Malaysia’s God/Allah problem erupts, tarnishing its moderate image
The Sunday Mass at Our Lady of Lourdes Catholic church seems like a model for the multicultural, tolerant Malaysia that its government likes to present to the outside world.
An ethnic Chinese priest conducts the service in the Malay language to a congregation made up of migrants from the country’s eastern Borneo island states along with a handful of Vietnamese immigrants.
But it takes only a few minutes for the worshippers to utter the Malay and Arabic word for God that has become a festering source of contention in the Muslim-majority country, deepening ethnic divisions and tarnishing its moderate image.
“We believe in Allah, the Father almighty, creator of heaven and earth,” the 300 or so faithful chant.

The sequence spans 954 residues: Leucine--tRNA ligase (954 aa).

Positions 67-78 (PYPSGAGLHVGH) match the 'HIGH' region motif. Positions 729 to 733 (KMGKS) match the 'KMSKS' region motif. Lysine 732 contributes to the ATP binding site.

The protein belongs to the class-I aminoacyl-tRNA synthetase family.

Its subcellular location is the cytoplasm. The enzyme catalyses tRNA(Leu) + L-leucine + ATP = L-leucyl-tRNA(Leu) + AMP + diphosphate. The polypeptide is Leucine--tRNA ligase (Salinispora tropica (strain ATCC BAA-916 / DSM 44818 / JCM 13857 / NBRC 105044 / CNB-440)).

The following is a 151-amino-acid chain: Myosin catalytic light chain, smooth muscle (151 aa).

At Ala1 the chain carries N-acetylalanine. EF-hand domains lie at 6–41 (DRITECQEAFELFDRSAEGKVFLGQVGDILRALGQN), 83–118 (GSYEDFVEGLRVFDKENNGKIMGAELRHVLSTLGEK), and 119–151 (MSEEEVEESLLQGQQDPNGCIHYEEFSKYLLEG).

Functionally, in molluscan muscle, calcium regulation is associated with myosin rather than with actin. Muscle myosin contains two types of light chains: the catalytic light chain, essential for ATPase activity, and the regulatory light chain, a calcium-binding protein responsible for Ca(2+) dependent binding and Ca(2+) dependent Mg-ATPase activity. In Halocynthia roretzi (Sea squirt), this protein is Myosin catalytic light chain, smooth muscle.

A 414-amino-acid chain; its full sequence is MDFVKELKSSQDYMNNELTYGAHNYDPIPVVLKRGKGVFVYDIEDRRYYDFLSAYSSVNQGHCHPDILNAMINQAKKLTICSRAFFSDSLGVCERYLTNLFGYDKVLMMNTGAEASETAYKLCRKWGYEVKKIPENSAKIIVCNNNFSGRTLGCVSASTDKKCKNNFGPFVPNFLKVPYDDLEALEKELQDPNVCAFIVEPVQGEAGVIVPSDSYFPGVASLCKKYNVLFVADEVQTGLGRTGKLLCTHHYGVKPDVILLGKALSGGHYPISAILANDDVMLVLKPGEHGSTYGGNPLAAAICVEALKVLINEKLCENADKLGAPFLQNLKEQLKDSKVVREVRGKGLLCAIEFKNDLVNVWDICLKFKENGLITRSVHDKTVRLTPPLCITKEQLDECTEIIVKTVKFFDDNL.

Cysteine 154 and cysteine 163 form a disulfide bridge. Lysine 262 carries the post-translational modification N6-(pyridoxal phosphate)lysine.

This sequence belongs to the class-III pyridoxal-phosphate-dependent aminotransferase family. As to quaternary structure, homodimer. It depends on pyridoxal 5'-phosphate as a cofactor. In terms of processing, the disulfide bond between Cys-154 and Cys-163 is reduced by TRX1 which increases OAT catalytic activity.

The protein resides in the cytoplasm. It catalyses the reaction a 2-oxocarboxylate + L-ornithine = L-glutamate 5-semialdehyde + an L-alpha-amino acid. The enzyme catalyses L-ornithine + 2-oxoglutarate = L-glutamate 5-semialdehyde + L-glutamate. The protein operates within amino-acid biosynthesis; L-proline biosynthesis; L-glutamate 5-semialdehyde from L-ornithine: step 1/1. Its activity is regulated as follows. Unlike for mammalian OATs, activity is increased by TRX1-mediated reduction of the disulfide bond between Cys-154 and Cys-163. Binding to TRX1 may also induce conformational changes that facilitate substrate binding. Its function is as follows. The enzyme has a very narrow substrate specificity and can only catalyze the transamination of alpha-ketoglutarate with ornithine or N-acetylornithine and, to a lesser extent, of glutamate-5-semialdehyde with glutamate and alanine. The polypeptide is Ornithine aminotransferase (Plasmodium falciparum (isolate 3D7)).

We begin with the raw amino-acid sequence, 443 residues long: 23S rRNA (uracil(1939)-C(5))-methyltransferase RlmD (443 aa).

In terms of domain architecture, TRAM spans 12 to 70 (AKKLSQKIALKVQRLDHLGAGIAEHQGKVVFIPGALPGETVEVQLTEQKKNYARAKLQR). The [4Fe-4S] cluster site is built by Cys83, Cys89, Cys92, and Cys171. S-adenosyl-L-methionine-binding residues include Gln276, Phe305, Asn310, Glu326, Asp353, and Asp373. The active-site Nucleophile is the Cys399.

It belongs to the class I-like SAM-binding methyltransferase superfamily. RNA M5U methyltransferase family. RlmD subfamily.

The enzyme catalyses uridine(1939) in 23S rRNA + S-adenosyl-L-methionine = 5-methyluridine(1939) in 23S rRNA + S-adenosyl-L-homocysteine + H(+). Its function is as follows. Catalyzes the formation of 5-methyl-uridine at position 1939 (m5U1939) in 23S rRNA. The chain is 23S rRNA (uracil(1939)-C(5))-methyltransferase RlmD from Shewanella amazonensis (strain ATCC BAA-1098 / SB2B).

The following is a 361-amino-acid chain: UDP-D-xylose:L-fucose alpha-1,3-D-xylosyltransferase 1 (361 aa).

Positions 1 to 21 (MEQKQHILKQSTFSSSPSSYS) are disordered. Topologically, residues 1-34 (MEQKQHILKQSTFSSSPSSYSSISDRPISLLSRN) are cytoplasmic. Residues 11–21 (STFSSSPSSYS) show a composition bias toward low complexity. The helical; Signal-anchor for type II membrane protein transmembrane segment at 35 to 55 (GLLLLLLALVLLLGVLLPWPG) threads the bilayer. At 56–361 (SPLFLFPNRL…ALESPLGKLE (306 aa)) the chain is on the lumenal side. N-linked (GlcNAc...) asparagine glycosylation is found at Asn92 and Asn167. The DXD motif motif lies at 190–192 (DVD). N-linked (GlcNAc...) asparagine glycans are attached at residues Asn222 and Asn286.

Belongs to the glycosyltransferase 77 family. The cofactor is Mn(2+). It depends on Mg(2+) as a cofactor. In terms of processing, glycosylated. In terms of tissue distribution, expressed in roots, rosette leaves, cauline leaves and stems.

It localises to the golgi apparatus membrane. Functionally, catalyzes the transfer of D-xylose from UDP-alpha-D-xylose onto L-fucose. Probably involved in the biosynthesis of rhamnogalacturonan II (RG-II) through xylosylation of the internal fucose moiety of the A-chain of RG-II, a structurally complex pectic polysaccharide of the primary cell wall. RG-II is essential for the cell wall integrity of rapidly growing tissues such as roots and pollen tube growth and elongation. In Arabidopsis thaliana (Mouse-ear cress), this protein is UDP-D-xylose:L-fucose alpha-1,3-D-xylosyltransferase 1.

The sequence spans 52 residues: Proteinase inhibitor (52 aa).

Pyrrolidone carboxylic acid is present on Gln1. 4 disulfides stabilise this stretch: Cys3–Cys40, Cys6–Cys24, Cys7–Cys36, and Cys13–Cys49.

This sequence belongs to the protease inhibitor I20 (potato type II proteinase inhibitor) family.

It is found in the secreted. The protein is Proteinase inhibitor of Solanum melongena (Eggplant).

A long tussle over who can say “Allah” in Malaysia has flared anew, as Islamization that many see as driven by political forces threatens to erode the secular constitution and minority rights in the ethnically diverse country following a divisive election last year.
A court ruling last October in favor of the government’s case that Allah is exclusive to Muslims was followed this month by the seizure of more than 300 Malay-language Bibles by Islamic authorities using a little-known state law.
Lawyers say the row now threatens to become a constitutional crisis as the federal charter’s guarantee of religious freedom is challenged by more assertive enforcement of little-used state laws and decrees by Malaysia’s royal sultans – who have the authority to appoint clerics and instruct religious police.